Building C- basement to 5th floor
The only 2 elevators in the market are in this building, the 5th floor of C does not have vendors, follow the signs when you get off the elevators to get to the 5th floor of Building A and B. I think this building goes higher but they are all offices beyond the 5th floor.

Building D- 1st to 4th floor (I'm pretty sure this building doesn't have a basement, at least I haven't been to the basement of D if it exists)

These 4 buildings are interconnected either by a "bridge" or with open walls to each other. If you aren't paying attention you will go from one building to the next without realizing the change. Each vendor has a sign over their stall that includes the shop's name, their phone number, and their identifying stall information. This is the format: the building letter, the floor they are on, and the actual vendor stand. In the picture below you can find this vendor in D-3-1811: building D, floor 3, area 1811 (all on the top left hand corner of the blue sign- click picture to enlarge).

Most of the time these stalls are in numerical order, but not always. As long as you have a general idea of where you are you shouldn't have to walk too far to find where you need to be. In the main aisles of each floor there are usually signs hanging from the ceiling to point to where 2 other buildings are in relation to you. Most of the time they are accurate but in my earlier trips I ran into a few that took me to no man's land. If you can mentally map out the layout of the 4 buildings you shouldn't have a problem hopping from building to building.

There are stairs in the middle of each building, some of the buildings have escalators too.

Operating hours during the week: 9 am -5 pm, 9 am -3 pm on Saturdays, closed on Sundays. On Saturdays the 5th floor vendors stay later than 3 (maybe up to 5 pm?) but most people on the lower floors start packing up around 2:30 pm.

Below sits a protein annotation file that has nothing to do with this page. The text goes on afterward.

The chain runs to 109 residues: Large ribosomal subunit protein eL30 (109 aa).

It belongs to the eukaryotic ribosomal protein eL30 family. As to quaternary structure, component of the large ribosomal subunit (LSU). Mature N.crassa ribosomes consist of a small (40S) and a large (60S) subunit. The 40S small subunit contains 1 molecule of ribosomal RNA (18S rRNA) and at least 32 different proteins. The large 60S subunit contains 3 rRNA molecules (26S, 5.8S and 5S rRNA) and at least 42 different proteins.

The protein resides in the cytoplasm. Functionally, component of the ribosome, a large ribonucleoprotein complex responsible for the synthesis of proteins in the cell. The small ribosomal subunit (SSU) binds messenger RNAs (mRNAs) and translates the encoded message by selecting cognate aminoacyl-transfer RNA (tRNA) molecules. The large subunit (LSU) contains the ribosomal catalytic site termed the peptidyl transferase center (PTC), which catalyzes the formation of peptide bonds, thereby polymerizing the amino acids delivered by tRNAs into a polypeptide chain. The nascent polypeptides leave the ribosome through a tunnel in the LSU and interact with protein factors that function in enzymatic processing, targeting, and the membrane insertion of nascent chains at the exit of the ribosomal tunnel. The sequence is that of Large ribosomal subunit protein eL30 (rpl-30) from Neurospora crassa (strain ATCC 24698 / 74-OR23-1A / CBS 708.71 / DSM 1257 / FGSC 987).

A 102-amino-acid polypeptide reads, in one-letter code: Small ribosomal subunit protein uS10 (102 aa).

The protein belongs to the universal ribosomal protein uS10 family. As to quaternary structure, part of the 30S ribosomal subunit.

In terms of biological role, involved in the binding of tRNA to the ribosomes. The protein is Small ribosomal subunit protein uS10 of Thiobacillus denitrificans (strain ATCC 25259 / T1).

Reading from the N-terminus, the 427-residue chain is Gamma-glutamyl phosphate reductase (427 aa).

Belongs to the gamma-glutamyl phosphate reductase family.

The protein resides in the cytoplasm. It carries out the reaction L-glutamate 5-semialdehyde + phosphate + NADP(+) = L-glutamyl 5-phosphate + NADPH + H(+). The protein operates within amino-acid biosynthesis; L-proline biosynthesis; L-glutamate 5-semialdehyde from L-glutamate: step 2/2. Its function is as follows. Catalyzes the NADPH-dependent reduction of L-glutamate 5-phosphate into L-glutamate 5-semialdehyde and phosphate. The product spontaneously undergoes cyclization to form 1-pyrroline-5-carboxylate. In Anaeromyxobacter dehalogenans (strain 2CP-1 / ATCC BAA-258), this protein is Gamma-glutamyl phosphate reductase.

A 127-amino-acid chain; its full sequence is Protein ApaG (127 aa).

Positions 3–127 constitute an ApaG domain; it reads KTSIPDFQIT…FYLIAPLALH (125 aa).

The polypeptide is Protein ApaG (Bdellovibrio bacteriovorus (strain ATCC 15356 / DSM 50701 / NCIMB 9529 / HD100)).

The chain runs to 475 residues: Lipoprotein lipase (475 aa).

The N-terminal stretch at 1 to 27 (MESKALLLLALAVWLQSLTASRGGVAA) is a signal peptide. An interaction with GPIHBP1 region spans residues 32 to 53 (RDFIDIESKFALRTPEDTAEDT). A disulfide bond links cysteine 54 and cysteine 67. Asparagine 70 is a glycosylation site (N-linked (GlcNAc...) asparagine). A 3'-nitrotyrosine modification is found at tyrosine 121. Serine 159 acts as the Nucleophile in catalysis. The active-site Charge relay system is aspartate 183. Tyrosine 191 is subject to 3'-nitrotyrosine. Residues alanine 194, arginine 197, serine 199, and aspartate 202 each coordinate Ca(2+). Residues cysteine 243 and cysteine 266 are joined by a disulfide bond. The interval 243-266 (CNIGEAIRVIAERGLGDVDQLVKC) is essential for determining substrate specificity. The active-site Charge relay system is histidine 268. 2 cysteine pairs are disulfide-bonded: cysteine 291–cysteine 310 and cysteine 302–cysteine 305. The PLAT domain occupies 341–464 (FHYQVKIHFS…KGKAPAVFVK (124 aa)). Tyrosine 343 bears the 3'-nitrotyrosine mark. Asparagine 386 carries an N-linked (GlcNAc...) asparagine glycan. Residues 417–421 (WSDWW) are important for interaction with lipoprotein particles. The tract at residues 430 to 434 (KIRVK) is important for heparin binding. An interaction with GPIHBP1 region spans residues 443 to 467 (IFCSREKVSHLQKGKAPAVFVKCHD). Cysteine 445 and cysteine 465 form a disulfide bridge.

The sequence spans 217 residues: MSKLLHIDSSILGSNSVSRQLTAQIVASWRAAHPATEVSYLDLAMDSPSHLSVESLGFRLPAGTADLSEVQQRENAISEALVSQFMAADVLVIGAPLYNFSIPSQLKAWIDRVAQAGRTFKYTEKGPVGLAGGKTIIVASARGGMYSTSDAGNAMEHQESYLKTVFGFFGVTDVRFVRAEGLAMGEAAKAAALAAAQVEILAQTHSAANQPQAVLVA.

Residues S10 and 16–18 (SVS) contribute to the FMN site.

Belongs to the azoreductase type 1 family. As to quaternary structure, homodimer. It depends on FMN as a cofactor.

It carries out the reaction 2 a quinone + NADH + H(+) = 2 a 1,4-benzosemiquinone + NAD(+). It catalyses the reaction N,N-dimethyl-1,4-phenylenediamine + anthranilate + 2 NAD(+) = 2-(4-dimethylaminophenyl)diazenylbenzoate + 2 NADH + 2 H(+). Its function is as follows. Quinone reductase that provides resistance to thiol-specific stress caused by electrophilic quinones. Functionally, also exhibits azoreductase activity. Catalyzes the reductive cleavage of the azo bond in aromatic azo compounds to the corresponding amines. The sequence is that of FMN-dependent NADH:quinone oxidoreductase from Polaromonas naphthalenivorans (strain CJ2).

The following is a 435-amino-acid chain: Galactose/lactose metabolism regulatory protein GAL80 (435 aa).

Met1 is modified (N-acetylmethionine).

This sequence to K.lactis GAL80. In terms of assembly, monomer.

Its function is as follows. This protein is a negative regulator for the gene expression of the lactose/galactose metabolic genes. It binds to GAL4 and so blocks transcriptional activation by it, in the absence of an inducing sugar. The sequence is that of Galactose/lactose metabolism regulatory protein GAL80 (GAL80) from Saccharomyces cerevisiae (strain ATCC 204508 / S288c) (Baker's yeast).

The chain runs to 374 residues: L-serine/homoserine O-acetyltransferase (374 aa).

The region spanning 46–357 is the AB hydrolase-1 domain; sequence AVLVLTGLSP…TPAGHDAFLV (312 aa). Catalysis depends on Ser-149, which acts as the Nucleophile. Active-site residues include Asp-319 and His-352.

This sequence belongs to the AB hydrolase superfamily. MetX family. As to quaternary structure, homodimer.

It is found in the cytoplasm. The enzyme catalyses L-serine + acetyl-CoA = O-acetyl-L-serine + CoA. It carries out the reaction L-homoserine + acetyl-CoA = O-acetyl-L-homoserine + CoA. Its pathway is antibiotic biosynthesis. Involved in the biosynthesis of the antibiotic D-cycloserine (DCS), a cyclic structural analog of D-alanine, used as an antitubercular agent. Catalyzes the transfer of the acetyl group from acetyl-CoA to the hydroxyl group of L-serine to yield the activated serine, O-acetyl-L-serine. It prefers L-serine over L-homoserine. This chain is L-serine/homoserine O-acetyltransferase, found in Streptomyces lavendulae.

Things to be aware of when shopping:
-Old men (ajishis) carrying wooden racks filled with bolts of fabric on their back. Steer clear of the way when they are moving up and down the stairs or in the aisles, they will push you if need be. I can't blame them, bolts of fabric are heavy!!
-Space is tight and it's always busy. Bring a backpack if need be and I would wear it in the front for easier manipulation when moving/turning around tight corners.
-Any floor above the 1st floor will be quite warm in the winter. Wearing layers is essential to staying comfortable. The buildings are air conditioned in the summer but it can get warm too. 
-Restrooms are readily available by the stairs on each floor but most are squat style for the ladies, BYOTP- bring your own toilet paper.
-Filtered water from coolers is free on all floors, also usually found by the staircases
-The elevator button pushing ladies have *gorgeous* uniforms!!! I personally would kill myself if I had a job that involved pushing buttons all day long, maybe the cute clothes are supposed to help make it bearable. (I found this picture on Google)